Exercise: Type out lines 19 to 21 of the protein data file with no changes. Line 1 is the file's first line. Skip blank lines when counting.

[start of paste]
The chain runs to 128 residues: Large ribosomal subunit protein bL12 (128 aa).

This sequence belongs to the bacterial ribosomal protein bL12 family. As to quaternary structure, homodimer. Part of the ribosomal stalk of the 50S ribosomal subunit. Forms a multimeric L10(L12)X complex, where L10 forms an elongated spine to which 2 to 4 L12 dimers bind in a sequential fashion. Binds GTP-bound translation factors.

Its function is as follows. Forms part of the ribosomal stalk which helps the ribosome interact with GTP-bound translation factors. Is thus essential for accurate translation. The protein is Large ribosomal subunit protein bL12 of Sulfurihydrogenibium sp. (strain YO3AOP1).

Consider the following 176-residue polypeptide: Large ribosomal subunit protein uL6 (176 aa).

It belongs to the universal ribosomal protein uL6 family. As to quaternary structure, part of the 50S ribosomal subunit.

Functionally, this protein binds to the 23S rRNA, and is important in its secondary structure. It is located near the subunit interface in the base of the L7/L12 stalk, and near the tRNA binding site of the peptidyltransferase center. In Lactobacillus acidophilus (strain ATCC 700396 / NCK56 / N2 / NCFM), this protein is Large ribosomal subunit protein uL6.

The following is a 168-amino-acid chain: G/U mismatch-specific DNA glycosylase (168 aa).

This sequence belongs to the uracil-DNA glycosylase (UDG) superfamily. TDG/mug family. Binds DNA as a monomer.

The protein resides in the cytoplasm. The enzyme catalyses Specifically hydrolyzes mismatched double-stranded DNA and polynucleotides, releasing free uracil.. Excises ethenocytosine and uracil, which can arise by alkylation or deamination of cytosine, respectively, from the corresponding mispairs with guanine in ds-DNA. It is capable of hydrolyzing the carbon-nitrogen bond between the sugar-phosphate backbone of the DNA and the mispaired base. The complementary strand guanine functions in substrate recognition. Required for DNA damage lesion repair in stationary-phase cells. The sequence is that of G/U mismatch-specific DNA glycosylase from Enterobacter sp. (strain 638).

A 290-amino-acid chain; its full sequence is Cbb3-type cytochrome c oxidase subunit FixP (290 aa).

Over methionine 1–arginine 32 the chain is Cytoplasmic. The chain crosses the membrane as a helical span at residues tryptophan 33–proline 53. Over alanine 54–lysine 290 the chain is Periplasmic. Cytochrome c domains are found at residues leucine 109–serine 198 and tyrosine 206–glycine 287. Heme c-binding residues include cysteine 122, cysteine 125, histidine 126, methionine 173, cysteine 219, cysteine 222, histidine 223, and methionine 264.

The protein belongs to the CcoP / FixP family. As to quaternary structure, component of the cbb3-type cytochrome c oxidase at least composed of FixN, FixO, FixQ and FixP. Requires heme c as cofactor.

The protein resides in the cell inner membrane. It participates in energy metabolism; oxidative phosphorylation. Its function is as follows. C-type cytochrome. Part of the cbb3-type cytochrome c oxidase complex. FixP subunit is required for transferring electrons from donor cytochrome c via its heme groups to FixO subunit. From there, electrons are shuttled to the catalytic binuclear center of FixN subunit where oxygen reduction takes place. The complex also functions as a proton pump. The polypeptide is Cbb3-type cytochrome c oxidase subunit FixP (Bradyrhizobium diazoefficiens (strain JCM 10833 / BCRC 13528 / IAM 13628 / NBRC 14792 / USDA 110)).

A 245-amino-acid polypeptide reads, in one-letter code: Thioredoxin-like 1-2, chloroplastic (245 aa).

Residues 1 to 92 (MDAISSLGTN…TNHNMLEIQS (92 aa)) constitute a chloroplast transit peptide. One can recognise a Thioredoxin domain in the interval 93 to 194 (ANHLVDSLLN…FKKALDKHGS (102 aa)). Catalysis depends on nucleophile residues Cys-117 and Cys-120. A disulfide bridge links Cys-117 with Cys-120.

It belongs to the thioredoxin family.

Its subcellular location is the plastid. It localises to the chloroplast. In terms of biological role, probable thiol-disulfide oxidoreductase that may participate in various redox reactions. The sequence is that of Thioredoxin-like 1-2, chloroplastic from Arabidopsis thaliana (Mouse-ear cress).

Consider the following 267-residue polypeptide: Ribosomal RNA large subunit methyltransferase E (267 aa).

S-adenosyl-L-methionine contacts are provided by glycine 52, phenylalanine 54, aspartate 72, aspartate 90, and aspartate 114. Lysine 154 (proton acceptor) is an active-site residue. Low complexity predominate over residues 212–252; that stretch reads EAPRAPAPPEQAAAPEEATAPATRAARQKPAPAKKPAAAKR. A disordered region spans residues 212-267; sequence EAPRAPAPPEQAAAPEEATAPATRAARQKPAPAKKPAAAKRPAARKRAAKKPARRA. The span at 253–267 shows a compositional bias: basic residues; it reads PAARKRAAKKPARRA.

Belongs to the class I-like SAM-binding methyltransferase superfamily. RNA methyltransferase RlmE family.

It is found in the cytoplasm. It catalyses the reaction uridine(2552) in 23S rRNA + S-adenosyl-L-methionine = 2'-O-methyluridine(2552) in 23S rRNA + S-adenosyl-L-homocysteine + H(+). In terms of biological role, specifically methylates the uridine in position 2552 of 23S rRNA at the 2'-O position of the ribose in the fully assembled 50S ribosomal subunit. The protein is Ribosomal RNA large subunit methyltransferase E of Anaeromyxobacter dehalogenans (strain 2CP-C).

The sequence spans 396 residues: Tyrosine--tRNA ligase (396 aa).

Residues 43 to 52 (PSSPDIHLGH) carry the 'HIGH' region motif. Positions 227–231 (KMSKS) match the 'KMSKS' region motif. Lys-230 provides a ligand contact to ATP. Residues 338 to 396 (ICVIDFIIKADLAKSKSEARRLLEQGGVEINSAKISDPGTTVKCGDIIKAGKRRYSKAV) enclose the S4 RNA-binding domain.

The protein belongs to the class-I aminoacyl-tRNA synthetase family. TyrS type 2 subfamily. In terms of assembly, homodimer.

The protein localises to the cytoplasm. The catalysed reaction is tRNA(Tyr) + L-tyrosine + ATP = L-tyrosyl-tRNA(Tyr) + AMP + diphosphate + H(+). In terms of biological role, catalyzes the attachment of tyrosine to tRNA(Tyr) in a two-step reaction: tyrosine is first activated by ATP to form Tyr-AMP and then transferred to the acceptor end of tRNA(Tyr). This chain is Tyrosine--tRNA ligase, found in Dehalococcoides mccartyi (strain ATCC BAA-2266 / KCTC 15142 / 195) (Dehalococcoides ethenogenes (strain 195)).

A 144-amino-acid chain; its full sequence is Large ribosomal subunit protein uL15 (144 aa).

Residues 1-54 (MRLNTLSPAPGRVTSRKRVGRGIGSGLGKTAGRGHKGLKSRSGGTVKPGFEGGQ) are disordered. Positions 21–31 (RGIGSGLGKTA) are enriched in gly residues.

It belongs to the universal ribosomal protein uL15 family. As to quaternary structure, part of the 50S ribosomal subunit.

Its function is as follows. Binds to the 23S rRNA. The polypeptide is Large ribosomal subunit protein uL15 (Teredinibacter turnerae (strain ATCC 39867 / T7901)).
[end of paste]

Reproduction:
S-adenosyl-L-methionine contacts are provided by glycine 52, phenylalanine 54, aspartate 72, aspartate 90, and aspartate 114. Lysine 154 (proton acceptor) is an active-site residue. Low complexity predominate over residues 212–252; that stretch reads EAPRAPAPPEQAAAPEEATAPATRAARQKPAPAKKPAAAKR. A disordered region spans residues 212-267; sequence EAPRAPAPPEQAAAPEEATAPATRAARQKPAPAKKPAAAKRPAARKRAAKKPARRA. The span at 253–267 shows a compositional bias: basic residues; it reads PAARKRAAKKPARRA.

Belongs to the class I-like SAM-binding methyltransferase superfamily. RNA methyltransferase RlmE family.

It is found in the cytoplasm. It catalyses the reaction uridine(2552) in 23S rRNA + S-adenosyl-L-methionine = 2'-O-methyluridine(2552) in 23S rRNA + S-adenosyl-L-homocysteine + H(+). In terms of biological role, specifically methylates the uridine in position 2552 of 23S rRNA at the 2'-O position of the ribose in the fully assembled 50S ribosomal subunit. The protein is Ribosomal RNA large subunit methyltransferase E of Anaeromyxobacter dehalogenans (strain 2CP-C).